We caught up with a California water expert and a Fresno farmer on the state's drought and the politics of water.
It sure looked and sounded like a drought-killer. Twenty inches of rain; enough to drench Marin and Sonoma and send the American River rising by two feet in just a couple of days. But to trained eyes, it wasn't nearly enough.
"It was pretty much the latitude of San Francisco north and the driest parts of the state are in the central California these days and they got nothing from it," said UC Davis Professor Jeffrey Mount, Ph.D.
The drought is drawing attention from Washington because California's farms provide the nation with a third of its fruits and vegetables.
Three weeks ago, House Speaker John Boehner visited Bakersfield to push for a bill that would take more water from the Delta and send to farms in the Central Valley; a bill opposed by conservationists who say it would hurt native fish.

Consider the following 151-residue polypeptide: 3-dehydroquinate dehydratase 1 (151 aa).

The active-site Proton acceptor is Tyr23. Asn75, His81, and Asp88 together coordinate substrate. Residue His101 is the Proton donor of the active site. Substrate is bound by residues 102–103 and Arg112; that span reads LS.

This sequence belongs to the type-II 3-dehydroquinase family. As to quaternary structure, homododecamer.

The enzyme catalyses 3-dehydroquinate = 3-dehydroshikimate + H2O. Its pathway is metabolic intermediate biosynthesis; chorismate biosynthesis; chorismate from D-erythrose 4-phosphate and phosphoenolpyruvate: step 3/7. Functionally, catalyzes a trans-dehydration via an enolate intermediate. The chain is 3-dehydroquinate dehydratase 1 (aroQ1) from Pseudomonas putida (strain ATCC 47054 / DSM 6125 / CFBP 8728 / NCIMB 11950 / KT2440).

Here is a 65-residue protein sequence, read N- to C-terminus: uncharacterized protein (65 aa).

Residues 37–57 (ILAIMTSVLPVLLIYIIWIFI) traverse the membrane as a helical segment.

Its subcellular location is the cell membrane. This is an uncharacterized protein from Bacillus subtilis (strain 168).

"How you can favor fish over people," Boehner asked. "That's something that people in my part of the world would never understand."
The president has vowed to veto that bill. On Friday he'll unveil his own ideas to Central Valley farmers.
"The feds have us all tied in knots," farmer Paul Betancourt said. "And the president's the guy who can untie the knots."
But, Professor Mount says we are all going to suffer until the rainfall totals get back where they should be. And we have tough choices to make since agriculture generates two percent of the state's economy and uses 80 percent of its water. He says whatever the government does will have limited effect.
"They can't make it rain, but they can make it rain money and raining money will help," he said.